7-8 November 2020
Last weekend when I left Nigel’s house, I had this feeling that I was forgetting something. I get that feeling a lot these days with my short-term memory issues, and sometimes it ends up just a creepy feeling. And sometimes I really have forgotten something. Not being able to figure out what it might be, I drove home.
Upon arrival home, I discovered what I had forgotten. I left Verne and Kermit behind. Oops. Verne will not be impressed. But it’s certainly not the end of the world – they can enjoy beer, potato chips, lamb and other foods that I don’t have at my place. I’ll see Nigel again on the 14th, so they can rejoin me then.
However, the weather for the coming weekend looks fantastic. A ride is going to be required. But how can I ride without my crew? I am superstitious about having companions up front in the handlebar bag now that I’ve had my crew with me for more than 10 years. I’m going to have to find a replacement.
The plan for this weekend is to do the gentle ride to Myrtleford on the rail trail. It’s 40km from home and something my body can easily handle. We’ve booked a basic cabin at the caravan park for two nights with the idea that we’ll do a day ride on Sunday and then ride home Monday.
It sounds like a perfect plan. Very soon, Melbourne folks will be allowed to travel into regional Victoria. After being confined to a 5km radius from their homes and only allowed outside for one hour of exercise a day for almost three months, and a further two weeks confined to a 25km radius from their homes… well, the city is chomping at the bit to get out of town.
This means that as soon as the road checkpoints are lifted, we will be absolutely swamped with city people. So… let’s head up to Myrtleford to complete a ride that’s been on my list for a long time before all the city folks arrive. I expect all that pent-up demand to last all the way through summer, so this will be our last chance to get up there for three or four months without overwhelming crowds I expect.
Day 1 – 43 kms (27 miles)
We head out around 10.45 on Saturday. We? Yes, I’ve recruited Car Ernie for the ride. My dad has had an Ernie in his pick-up truck for many years now. A few years ago, my parents sent me a little Ernie so I could have a good luck car Ernie in my vehicle, too.
So Car Ernie fits in the handlebar bag and gets the nod for this ride. Sadly, Verne and Kermit are going to have to retire one day – their fabric is getting so thin that at some point their insides are no longer going to be contained and they will have to live a more sedate life. I have not yet gently broached the subject of retirement with them… but Car Ernie might be a suitable replacement. We’ll see how he goes this weekend.
So the wind was supposed to swap to the southeast and ‘become light’ in the morning. You know what that means. It swaps to a headwind but does not become light. It will not get light until sunset. Still, it is November and the landscape is green. It’s November and the temperatures are still quite nice. That’s not really normal, but what in 2020 has been! It’s perfect for riding and so that is what we do.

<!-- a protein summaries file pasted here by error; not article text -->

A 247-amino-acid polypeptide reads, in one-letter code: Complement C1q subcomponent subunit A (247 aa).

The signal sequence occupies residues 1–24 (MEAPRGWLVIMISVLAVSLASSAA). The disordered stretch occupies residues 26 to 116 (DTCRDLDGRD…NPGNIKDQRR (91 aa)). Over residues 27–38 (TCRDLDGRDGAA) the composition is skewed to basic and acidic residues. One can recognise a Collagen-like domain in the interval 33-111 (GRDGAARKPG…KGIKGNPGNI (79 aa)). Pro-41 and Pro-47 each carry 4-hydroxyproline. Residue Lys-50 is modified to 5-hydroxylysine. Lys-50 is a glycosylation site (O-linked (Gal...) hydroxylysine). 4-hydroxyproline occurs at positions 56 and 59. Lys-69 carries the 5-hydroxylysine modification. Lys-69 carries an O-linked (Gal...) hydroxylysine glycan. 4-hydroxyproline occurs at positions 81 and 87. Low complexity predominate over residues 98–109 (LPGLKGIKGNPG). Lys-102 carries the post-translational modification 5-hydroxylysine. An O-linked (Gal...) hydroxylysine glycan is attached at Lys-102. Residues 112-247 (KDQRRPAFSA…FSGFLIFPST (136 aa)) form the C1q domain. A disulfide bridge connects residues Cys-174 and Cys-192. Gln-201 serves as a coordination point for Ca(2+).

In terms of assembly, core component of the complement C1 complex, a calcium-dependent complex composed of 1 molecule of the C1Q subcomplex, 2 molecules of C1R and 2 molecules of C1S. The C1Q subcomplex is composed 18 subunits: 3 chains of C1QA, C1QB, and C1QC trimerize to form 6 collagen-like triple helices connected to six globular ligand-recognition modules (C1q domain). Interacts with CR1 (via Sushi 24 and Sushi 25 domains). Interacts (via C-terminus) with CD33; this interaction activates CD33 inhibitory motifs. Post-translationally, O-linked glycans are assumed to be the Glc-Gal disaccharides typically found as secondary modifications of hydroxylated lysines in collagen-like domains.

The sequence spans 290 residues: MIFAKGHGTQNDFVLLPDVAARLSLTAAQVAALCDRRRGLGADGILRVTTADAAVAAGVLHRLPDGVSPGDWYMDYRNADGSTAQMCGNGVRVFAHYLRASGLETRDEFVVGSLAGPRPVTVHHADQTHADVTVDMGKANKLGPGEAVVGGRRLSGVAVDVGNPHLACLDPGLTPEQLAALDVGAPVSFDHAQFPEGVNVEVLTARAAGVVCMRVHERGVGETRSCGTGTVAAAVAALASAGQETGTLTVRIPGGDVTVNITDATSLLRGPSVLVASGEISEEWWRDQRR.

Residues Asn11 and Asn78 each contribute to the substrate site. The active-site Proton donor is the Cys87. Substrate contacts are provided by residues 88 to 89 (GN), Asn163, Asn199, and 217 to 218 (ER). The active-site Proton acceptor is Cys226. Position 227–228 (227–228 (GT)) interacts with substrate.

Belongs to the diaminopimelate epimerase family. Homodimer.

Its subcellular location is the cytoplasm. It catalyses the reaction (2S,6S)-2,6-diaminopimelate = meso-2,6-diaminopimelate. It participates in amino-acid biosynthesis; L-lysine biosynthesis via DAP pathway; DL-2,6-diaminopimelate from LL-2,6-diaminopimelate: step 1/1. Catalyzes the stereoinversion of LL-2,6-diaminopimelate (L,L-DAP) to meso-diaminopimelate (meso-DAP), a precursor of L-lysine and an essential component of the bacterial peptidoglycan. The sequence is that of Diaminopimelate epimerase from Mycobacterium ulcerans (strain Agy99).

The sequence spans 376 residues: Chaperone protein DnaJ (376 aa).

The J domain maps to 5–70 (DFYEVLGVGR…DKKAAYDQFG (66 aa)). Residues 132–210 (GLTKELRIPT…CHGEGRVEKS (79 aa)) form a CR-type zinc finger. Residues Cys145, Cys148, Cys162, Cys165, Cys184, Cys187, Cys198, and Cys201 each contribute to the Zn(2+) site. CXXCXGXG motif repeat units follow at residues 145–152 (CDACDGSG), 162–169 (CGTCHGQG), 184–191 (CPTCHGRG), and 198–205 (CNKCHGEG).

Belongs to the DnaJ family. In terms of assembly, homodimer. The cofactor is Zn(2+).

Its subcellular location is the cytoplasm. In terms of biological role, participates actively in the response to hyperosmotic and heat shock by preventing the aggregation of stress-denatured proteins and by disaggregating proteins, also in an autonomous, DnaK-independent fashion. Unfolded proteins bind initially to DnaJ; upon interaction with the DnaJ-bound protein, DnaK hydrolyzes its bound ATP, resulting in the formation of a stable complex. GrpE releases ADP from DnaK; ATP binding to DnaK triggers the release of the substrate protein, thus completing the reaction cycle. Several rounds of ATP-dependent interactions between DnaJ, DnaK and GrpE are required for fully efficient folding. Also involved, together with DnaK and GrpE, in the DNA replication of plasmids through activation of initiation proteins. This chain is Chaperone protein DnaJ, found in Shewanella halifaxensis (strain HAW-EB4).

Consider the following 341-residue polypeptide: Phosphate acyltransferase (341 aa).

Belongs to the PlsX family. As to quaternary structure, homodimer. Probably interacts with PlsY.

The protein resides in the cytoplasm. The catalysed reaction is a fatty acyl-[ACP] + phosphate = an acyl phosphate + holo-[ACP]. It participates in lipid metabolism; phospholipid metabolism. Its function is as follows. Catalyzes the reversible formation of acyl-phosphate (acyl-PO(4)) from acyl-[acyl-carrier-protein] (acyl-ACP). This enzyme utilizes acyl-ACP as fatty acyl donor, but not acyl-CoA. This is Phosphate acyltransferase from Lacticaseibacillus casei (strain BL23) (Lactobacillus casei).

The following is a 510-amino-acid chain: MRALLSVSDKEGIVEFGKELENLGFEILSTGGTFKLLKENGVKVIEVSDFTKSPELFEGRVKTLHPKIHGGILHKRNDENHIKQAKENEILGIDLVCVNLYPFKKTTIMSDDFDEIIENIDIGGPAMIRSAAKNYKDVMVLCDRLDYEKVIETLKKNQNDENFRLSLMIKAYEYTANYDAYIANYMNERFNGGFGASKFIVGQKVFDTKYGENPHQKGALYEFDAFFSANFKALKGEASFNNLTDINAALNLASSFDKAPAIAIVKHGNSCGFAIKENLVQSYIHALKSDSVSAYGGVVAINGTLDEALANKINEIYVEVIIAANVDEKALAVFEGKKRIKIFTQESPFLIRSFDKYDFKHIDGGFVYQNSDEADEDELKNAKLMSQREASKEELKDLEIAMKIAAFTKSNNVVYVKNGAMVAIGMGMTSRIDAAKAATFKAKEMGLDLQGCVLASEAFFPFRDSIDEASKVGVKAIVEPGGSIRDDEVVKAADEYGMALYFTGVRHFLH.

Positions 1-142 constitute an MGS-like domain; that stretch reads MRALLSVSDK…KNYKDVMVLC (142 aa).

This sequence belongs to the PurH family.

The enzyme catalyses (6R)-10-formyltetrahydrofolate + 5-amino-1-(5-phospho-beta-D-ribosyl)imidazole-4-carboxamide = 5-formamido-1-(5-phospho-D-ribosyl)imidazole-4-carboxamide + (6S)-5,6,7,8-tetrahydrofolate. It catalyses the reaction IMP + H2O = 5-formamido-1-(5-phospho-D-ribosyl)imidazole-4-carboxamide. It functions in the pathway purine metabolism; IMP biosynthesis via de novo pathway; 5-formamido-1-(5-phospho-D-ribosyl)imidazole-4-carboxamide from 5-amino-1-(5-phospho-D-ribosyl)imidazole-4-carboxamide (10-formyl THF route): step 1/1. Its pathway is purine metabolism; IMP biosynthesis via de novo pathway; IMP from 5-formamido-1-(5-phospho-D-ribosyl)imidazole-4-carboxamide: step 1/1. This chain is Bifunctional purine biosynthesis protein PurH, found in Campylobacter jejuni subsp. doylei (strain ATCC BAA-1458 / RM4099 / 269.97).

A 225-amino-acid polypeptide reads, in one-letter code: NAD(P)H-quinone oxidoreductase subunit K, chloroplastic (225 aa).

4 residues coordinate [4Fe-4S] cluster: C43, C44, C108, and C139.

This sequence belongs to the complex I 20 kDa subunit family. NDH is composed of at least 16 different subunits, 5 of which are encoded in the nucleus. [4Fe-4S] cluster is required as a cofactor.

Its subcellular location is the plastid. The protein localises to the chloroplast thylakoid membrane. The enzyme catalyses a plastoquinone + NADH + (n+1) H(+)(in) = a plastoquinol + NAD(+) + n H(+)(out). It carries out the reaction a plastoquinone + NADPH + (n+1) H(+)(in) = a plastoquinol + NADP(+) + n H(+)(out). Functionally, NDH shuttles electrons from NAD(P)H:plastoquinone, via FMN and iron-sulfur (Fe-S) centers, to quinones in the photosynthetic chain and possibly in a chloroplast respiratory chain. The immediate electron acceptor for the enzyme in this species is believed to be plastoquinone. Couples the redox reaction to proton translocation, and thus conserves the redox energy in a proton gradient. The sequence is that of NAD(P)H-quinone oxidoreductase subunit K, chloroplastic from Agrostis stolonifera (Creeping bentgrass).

We’ve ridden this route so many times – over the Ovens River floodplain to Markwood and then up to Everton. Ride through Everton and join the rail trail on the other side. You could ride up to the trail on Diffey Road, instead of riding through the village, but the most aggressive magpie I’ve ever encountered lives up that way, so I’m taking no chances on that road until December. Besides, there’s a shoulder on the highway all the way to the next point the rail trail crosses the road.
We cruise along. Ernie’s head sticks up a lot further than Verne and Kermit. I can see people in cars looking over and trying to figure out what is in the bag. He is enthusiastic, but I can’t help but feel like his arms pointing straight forward are like pointing me down the road, trying to get me to centre up and ride a straight line that projects from between his outstretched arms. Either that or he is just practicing the moves the umpire uses to call a score in AFL footy!
I make good time, even with the headwind and a dodgy body. The magpies have all finished up along here, so we don’t get divebombed. That wouldn’t be a nice way to introduce Ernie to the road. And because Ernie has no expectations, he just sits up there and smiles. He’s not used to my pre-illness abilities, so there are no complaints about speed or proposed distance. I like this guy.
I cross over Taylors Gap and see a few couples on the trail in the last 10kms into town. Most people are wearing pretty fancy gear – jerseys, expensive jackets, matching shorts and shirts. I feel like the slovenly poor cousin in a 10-year-old pair of shorts and my cheapo fluoro shirt. Ride what you’ve got. Wear what you’ve got, ha!
It is busy in town. If you can tow it, it is on the main street. Cars with bike racks, utes with horse floats, 4WDs towing trailers with trail bikes, all sorts of immaculate vehicles towing various caravans, vehicles towing boats, vehicles with kayaks. Every sort of passive and active recreation is represented on the main street!
I ride up to the park on the river at Nimmo’s Bridge. There aren’t too many people up here, surprisingly. I find a picnic table in the shade and call my parents for my weekly check-in. I feel so guilty with this perfect weather and none of the election drama or covid problems plaguing their country. I’m just over here where it’s all feeling pretty safe and civil.
After my phone call, I tell Ernie he is going to get to experience a float session, just to see if this is something he might enjoy. He fits in Verne’s boat quite well. He looks great – his shirt is colour-coordinated with the boat!
And boy does that little Muppet love to float! He rides the little waves and zips all over the river at the end of the tether. I’m pretty sure he would love to be a crew member some day.